The jailing last month of two North London gang members who abused a teenage girl and trafficked her to Swansea in order to deal drugs marked a significant development in the fight against ‘county lines’.
It showed how the Modern Slavery Act 2015 can be used to prosecute those responsible for coercing vulnerable people into carrying or selling Class A drugs.
West Yorkshire’s Police and Crime Commissioner, Mark Burns-Williamson, who chairs the National Anti-Trafficking and Modern Slavery Network (NATMSN), said: “Clearly there’s a lot of violence involved in coercing and getting young people involved in this activity. They are victims.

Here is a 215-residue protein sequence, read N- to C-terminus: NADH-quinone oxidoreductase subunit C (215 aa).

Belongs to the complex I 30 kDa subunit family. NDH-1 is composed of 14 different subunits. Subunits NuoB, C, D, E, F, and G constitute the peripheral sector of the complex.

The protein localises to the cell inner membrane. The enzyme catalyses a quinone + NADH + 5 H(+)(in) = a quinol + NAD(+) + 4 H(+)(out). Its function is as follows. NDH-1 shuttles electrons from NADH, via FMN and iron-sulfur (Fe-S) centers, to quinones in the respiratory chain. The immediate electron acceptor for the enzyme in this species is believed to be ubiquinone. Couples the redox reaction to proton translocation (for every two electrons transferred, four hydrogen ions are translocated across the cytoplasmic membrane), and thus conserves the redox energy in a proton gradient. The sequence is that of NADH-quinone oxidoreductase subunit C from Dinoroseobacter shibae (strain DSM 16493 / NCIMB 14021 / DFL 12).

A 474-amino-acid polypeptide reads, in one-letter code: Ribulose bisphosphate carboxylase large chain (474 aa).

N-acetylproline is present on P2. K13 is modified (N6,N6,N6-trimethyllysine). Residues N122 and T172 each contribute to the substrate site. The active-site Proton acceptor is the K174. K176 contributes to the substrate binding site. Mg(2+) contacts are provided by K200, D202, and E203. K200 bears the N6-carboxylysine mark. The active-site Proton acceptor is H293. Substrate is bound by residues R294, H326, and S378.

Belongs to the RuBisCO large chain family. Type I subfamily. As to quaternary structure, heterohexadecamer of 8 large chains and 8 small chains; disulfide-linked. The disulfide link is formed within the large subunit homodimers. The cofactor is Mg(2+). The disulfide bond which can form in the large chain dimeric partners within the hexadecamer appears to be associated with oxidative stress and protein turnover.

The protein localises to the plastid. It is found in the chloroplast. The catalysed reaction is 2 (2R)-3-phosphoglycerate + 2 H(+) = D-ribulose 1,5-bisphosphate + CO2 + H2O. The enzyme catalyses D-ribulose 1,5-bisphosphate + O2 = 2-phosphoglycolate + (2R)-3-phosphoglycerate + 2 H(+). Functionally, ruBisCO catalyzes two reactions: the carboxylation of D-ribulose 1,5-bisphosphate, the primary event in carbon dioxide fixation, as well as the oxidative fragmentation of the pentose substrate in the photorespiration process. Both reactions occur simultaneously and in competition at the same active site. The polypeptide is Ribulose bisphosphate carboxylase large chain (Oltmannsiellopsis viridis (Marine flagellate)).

“We’ve set up the modern slavery and human trafficking team here in West Yorkshire, we have major crime units and we’re very successful at targeting major criminals around proceeds of crime. We’re very clear with the mission from the Chief Constable and myself to absolutely target those who are the real criminals, if you like, behind this activity.”
The issue of ‘county lines’ was high on the agenda when NATMSN last met and is the focus of a working party set up by the Association of Police and Crime Commissioners too.
Mr Burns-Williamson said such regional and national collaborations were “really important pieces of the jigsaw”.